Evaluation of a high throughput starch analysis optimised for wood.

Bellasio C, Fini A, Ferrini F - PLoS ONE (2014)

Relationship between standard deviation and starch content (SC).Dots represent the 28 Acer twigs (n = 4); squares represent the 12 wood types (n = 3).
© Copyright Policy
Related In: Results  -  Collection

License
Show All Figures
getmorefigures.php?uid=PMC3921133&req=5

pone-0086645-g003: Relationship between standard deviation and starch content (SC).Dots represent the 28 Acer twigs (n = 4); squares represent the 12 wood types (n = 3).
Mentions: Another effect which may affect precision is the starch content of the sample. That is, samples with lower SC have lower S.D. (e.g. shown as low V.R. of Pinus, Table 4). To study the effect of the SC on precision, we tested the correlation between SC and S.D. of the error. As shown in Figure 3 there is no significant correlation between SC and S.D. in the 28 Acer samples and in the 12 wood types when taken altogether. However, when each wood type was individually tested, a significant positive correlation between SC and S.D. was found. This correlation has important implications for data analysis which are detailed in the Discussion.

Bottom Line: In this study, a standard method for starch analysis used for food and feed (AOAC standard method 996.11) was optimised to improve precision and accuracy for the analysis of starch in wood.The optimised protocol proved to be remarkably precise and accurate (3%), suitable for a high throughput routine analysis (35 samples a day) of specimens with a starch content between 40 mg and 21 µg.Samples may include lignified organs of coniferous and flowering plants and non-lignified organs, such as leaves, fruits and rhizomes.

View Article: PubMed Central - PubMed

Affiliation: Department of Animal and Plant Sciences, University of Sheffield, Sheffield, United Kingdom ; Department of Plant Sciences, University of Cambridge, Cambridge, United Kingdom.

ABSTRACT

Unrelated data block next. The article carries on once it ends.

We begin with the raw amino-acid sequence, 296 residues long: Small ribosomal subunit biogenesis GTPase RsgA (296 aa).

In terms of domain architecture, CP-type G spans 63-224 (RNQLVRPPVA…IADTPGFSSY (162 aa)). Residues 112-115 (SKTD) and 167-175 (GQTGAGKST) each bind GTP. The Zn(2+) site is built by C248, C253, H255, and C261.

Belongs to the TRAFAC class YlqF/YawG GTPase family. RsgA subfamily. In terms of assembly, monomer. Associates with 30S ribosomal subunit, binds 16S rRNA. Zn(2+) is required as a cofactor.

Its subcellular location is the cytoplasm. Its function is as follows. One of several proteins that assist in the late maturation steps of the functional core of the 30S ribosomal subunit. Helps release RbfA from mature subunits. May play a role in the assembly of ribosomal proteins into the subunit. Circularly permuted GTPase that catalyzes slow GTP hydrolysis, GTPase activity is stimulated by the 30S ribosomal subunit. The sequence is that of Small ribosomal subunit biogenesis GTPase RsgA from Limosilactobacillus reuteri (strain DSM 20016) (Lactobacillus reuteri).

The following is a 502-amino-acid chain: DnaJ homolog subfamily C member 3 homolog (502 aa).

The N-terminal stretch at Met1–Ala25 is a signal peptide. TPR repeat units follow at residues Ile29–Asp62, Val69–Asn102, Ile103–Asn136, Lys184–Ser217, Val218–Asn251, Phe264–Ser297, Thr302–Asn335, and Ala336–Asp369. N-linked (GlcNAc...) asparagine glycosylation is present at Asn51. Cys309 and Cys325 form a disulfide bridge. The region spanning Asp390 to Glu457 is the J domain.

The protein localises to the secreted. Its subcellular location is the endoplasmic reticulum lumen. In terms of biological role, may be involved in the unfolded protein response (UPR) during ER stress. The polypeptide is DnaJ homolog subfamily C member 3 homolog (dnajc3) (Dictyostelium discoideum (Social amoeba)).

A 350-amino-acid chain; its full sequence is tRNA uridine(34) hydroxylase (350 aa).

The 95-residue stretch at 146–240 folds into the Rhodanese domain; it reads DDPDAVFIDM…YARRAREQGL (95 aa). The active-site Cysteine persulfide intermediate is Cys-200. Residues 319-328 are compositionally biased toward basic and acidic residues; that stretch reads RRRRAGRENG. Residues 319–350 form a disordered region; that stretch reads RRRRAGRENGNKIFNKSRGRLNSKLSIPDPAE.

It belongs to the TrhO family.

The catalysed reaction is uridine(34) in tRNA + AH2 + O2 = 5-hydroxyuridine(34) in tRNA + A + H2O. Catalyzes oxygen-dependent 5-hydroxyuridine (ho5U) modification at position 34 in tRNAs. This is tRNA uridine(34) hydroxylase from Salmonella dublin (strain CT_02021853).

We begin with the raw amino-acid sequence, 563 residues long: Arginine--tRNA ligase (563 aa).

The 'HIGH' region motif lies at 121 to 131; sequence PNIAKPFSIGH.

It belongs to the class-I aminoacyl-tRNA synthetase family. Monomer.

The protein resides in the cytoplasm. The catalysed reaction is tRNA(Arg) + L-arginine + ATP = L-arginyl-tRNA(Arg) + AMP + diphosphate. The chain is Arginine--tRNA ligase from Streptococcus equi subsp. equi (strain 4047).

Starch is the most important long-term reserve in trees, and the analysis of starch is therefore useful source of physiological information. Currently published protocols for wood starch analysis impose several limitations, such as long procedures and a neutralization step. The high-throughput standard protocols for starch analysis in food and feed represent a valuable alternative. However, they have not been optimised or tested with woody samples. These have particular chemical and structural characteristics, including the presence of interfering secondary metabolites, low reactivity of starch, and low starch content. In this study, a standard method for starch analysis used for food and feed (AOAC standard method 996.11) was optimised to improve precision and accuracy for the analysis of starch in wood. Key modifications were introduced in the digestion conditions and in the glucose assay. The optimised protocol was then evaluated through 430 starch analyses of standards at known starch content, matrix polysaccharides, and wood collected from three organs (roots, twigs, mature wood) of four species (coniferous and flowering plants). The optimised protocol proved to be remarkably precise and accurate (3%), suitable for a high throughput routine analysis (35 samples a day) of specimens with a starch content between 40 mg and 21 µg. Samples may include lignified organs of coniferous and flowering plants and non-lignified organs, such as leaves, fruits and rhizomes.

Show MeSH
Related in: MedlinePlus